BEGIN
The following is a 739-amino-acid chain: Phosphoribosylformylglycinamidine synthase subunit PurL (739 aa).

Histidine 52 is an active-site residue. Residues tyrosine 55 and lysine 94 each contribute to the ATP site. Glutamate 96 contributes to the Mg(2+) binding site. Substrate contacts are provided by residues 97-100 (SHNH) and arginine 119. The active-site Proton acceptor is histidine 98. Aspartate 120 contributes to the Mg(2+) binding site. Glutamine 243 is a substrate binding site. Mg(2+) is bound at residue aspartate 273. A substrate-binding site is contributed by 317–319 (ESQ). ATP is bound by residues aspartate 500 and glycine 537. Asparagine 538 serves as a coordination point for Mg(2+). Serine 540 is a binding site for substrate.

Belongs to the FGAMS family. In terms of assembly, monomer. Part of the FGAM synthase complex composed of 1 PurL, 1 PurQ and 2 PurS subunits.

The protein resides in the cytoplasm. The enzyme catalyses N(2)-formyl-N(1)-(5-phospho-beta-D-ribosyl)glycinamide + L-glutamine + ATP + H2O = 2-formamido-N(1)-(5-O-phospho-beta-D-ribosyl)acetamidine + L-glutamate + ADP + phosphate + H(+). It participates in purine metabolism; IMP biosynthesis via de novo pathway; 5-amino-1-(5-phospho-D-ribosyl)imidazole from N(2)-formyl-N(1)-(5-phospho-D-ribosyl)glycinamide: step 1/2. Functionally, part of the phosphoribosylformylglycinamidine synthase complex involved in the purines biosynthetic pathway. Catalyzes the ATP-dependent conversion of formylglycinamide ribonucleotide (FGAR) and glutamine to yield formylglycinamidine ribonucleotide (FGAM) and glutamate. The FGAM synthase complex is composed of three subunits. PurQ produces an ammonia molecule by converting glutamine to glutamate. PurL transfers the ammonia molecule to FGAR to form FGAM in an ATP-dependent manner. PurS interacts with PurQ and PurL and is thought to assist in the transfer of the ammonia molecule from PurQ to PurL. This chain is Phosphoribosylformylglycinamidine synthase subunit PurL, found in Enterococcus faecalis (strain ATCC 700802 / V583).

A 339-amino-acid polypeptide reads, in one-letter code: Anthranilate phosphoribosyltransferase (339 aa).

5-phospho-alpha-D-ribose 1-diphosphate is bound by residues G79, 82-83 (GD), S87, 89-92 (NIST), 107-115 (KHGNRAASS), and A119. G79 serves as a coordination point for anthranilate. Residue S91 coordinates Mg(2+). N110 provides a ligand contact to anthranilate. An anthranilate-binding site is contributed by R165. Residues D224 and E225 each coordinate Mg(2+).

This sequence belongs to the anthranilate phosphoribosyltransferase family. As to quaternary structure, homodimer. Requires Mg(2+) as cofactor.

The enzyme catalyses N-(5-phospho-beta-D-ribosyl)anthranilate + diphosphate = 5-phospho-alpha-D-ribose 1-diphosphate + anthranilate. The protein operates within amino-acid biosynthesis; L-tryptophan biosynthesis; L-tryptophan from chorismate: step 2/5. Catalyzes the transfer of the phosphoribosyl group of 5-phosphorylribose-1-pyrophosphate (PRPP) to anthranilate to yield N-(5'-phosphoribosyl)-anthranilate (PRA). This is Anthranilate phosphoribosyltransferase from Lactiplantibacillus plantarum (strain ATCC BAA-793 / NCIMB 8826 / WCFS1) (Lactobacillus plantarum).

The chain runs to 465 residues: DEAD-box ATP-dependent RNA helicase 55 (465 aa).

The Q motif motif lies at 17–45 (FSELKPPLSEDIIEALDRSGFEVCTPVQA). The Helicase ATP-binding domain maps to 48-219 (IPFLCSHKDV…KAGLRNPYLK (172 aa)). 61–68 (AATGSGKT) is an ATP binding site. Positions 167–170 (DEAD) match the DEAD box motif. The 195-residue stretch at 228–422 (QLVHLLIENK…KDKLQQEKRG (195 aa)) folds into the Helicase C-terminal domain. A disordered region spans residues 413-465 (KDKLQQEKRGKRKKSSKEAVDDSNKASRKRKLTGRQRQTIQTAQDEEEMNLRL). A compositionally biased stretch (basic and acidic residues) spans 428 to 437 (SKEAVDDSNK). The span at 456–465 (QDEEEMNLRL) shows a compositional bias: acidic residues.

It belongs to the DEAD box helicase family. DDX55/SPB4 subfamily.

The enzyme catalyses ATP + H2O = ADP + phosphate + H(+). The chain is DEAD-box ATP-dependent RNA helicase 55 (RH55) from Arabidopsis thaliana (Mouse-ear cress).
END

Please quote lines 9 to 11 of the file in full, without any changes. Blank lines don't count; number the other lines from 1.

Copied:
The chain runs to 465 residues: DEAD-box ATP-dependent RNA helicase 55 (465 aa).

The Q motif motif lies at 17–45 (FSELKPPLSEDIIEALDRSGFEVCTPVQA). The Helicase ATP-binding domain maps to 48-219 (IPFLCSHKDV…KAGLRNPYLK (172 aa)). 61–68 (AATGSGKT) is an ATP binding site. Positions 167–170 (DEAD) match the DEAD box motif. The 195-residue stretch at 228–422 (QLVHLLIENK…KDKLQQEKRG (195 aa)) folds into the Helicase C-terminal domain. A disordered region spans residues 413-465 (KDKLQQEKRGKRKKSSKEAVDDSNKASRKRKLTGRQRQTIQTAQDEEEMNLRL). A compositionally biased stretch (basic and acidic residues) spans 428 to 437 (SKEAVDDSNK). The span at 456–465 (QDEEEMNLRL) shows a compositional bias: acidic residues.

It belongs to the DEAD box helicase family. DDX55/SPB4 subfamily.